Venda Pottery of Mukondeni | iinfo TZANEEN

Venda pottery is one of the most distinctive types of traditional South African craft art, perfect in its elegant simplicity. The eye-catching dark brown pots, decorated with red ochre and silver graphite from Venda’s Lalonde Mountains, look beautiful in every setting. Originally Venda pots served as low-tech “fridges”, as the thick clay keeps water fresh and cool. Today the pots are used mostly for decoration.
The Mukondeni region of northern Limpopo — on a dirt road halfway between Louis Trichardt and Giyani — is the heartland of Venda pottery-making. The women of Mukondeni make their pots in the traditional way, by gathering clay from the riverbed in the village, shaping the pots by hand, and baking them in a fireplace or a pit in the ground. 
The women of Mukondeni Pottery Village were trained by master potter Sarah Munyai, and today there are more than a dozen women making pots there. About 30 women create pottery at the nearby Mukondeni Pottery Factory.  
Flora Randela and the other women of Mukondeni Pottery Village make pots while sitting on the floor of their homes or outside under the trees, legs spread into a wide “V”. A small pot, which begins as a modest lump of clay on a plate, takes only about ten minutes for an expert potter to shape and carve with a traditional geometric pattern, ready to be fired and painted. Depending on their size and shape, the pots are decorated with stripes, stars, half-moons, or fish — a spiritual symbol of the region.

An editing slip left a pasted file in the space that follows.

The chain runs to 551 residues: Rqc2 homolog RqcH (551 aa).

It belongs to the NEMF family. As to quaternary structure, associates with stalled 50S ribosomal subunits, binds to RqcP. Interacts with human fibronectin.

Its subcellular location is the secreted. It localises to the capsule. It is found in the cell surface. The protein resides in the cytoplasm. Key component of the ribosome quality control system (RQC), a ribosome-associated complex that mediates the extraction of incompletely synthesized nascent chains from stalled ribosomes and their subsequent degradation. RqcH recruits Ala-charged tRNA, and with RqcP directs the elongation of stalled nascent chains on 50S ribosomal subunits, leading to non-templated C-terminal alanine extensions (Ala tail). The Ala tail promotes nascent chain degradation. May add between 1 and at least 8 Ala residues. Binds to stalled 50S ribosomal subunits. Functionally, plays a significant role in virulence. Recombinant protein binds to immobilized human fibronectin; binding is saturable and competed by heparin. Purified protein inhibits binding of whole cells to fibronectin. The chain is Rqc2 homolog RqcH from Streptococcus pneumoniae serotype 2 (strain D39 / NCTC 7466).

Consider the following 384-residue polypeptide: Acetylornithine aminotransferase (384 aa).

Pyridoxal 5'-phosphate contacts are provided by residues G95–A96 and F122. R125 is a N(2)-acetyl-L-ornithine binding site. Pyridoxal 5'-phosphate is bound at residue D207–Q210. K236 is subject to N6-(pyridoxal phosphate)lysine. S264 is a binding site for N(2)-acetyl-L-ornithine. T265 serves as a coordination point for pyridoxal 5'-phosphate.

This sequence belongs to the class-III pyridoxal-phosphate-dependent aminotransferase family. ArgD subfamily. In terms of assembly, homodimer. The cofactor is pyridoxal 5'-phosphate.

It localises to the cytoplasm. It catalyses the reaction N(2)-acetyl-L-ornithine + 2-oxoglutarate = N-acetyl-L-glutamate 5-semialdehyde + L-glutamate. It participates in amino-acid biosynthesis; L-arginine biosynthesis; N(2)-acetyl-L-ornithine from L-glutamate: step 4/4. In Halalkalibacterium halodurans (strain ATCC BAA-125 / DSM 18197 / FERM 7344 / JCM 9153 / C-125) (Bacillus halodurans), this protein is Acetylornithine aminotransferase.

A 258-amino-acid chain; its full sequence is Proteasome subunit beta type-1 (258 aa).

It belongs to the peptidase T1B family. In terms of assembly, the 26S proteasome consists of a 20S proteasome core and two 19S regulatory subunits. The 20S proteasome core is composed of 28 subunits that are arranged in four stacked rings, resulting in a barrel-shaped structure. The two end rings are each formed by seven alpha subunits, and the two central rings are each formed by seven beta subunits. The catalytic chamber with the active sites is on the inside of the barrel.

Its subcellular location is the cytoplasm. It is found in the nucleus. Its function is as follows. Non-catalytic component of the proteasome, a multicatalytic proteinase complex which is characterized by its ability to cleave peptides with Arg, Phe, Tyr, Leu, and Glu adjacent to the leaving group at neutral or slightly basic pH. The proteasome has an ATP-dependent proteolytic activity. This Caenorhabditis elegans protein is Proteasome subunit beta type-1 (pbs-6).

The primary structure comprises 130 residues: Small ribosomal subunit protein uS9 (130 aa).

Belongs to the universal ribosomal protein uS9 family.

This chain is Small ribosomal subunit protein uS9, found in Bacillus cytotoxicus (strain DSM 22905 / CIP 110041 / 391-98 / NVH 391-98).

Mukondeni takes a bit of effort to visit: One must drive a few kilometres from Mbhokota Village on a remote, bumpy road. But the effort is worth it simply for the experience of arriving in the village and seeing the stacks of red, gray, and brown pots emerging upward out of the dust.  
Do not show up in this village without cash and plenty of space in your boot. The pots are irresistible and incredibly well priced, and after traveling such a long way it makes no sense to leave without at least four or five (the bigger, the better). By purchasing these pots, you are helping to sustain this incredibly valuable art form and the talented women (and their families) who practice it. 
Visitors are invited to try their own hand at shaping a pot at Mukondeni Pottery Village. The pot may not turn out perfectly, but the feel of this Venda clay between one’s own fingers is a sacred experience in its own right.
Mukondeni Pottery Village and Mukondeni Pottery Factory are located in Mashamba Village, Mukondeni. GPS coordinates: -23.255649, 30.104018. For more information on Mukondeni Pottery Village, contact Perseverance Ramatshekisa at 083 761 4455. For more information on Mukondeni Pottery Factory, contact Certinah Kasane at 076 873 5771. Note that Mukondeni is a remote area and will be easiest to find with the help of a local guide. Visits to Mukondeni can be arranged through Madi a Thavha Mountain Lodge.

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